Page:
Currently, the practical nursing and cosmetology programs are offered in seat at the Clinton County Center, and the Culinary Arts program is offered at the McCreary Center.
In 2010, when a second instructional building was designed and built at the McCreary Center to house the Law Enforcement Laboratory, Hospitality/ Culinary Arts Laboratory, and 2D/ 3D Art Laboratories, local citizens were optimistic about the preparation of local students for careers with the United States Federal Penitentiary McCreary or in the expanding tourism industry.
SCC President Jo Marshall felt the art program would be an automatic success.  However, the program did not attract enough student interest to make it financially viable.
“You can’t afford to pay for the cost of having a class with two students enrolled,” Marshall explained.  “We still want to build these classes because we’ve got a state of the art studio in the McCreary Center.”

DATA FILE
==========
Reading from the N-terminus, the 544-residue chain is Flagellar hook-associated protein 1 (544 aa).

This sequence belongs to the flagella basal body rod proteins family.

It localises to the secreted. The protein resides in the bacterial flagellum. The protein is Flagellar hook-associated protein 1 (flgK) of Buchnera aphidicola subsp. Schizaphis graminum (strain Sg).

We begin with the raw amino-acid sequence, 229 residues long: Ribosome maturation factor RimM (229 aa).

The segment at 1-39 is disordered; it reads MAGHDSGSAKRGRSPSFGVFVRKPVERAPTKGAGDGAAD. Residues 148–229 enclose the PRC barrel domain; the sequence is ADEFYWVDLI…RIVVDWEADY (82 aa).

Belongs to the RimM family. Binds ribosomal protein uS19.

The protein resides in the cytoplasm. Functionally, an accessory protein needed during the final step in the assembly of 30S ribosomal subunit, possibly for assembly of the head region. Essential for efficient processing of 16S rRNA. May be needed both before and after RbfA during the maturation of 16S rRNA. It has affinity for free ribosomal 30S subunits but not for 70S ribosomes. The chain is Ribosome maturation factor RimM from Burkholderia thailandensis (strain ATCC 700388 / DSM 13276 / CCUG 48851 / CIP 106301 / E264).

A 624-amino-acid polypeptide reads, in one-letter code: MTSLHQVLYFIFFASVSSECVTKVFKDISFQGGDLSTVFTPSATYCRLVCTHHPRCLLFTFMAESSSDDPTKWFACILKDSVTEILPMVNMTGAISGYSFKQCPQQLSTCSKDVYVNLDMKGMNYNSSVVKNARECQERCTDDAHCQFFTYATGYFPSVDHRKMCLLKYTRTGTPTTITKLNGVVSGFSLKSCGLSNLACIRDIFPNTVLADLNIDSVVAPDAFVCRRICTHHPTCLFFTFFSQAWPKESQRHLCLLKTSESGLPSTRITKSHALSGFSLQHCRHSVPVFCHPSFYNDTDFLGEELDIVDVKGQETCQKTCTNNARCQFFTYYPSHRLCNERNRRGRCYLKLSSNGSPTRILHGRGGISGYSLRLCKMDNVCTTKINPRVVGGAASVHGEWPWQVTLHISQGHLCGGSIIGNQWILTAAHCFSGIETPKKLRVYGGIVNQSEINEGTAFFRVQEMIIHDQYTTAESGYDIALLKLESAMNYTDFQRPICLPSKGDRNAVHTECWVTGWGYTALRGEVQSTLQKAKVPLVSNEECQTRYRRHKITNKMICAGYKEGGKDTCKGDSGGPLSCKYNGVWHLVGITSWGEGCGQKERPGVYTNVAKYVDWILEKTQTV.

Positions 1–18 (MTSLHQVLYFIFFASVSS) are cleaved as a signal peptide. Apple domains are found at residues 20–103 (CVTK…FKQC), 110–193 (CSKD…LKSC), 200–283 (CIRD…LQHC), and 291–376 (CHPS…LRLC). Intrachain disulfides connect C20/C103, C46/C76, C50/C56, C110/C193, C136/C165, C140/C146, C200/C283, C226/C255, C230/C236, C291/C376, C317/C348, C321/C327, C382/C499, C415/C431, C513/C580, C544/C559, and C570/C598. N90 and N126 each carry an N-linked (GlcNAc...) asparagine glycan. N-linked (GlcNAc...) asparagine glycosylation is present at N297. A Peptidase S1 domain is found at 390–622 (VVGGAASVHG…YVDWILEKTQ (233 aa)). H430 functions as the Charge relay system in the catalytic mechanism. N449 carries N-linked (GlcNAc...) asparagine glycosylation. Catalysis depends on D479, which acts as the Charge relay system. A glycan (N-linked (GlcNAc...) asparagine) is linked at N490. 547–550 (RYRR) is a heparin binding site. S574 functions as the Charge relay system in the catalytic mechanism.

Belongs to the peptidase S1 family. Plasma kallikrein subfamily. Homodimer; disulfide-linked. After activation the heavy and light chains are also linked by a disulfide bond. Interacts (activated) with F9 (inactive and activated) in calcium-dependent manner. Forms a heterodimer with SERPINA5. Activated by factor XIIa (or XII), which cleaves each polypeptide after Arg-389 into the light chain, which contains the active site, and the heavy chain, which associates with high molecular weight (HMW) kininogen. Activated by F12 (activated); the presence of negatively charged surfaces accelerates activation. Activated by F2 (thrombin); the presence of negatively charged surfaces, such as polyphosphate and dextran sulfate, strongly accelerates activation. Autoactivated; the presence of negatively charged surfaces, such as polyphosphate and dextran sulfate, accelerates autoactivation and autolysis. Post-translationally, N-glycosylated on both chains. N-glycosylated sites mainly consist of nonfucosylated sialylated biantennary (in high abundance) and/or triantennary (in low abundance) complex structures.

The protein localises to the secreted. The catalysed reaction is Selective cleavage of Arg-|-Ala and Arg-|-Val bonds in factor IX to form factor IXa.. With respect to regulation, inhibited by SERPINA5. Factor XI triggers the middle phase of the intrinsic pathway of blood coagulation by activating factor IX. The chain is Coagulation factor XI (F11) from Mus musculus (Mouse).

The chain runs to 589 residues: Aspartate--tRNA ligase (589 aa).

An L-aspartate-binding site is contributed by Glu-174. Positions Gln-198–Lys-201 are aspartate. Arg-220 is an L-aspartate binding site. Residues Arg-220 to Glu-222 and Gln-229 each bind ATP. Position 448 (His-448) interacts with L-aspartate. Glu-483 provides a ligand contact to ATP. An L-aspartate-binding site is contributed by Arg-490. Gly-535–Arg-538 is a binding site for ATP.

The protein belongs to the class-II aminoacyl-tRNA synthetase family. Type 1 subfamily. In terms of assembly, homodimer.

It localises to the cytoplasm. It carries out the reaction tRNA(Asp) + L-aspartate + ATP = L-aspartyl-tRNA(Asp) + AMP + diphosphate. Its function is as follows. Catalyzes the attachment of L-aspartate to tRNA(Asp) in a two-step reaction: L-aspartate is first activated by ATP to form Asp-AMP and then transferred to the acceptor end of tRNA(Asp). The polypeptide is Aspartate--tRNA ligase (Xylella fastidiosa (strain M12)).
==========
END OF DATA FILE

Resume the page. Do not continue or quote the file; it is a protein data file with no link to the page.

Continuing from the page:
It was basically the same scenario when criminal justice classes, once offered at McCreary, were changed to being offered 80% online.  According to SCC Director of Advancement Cindy Clouse, student demand determined changes in the program and reduced the number of in-seat students.
“To me, students are making it more of a choice between taking a class online or in seat rather than making a choice of which center to attend.  Online enrollment is higher than any of the enrollments for our campuses or centers.”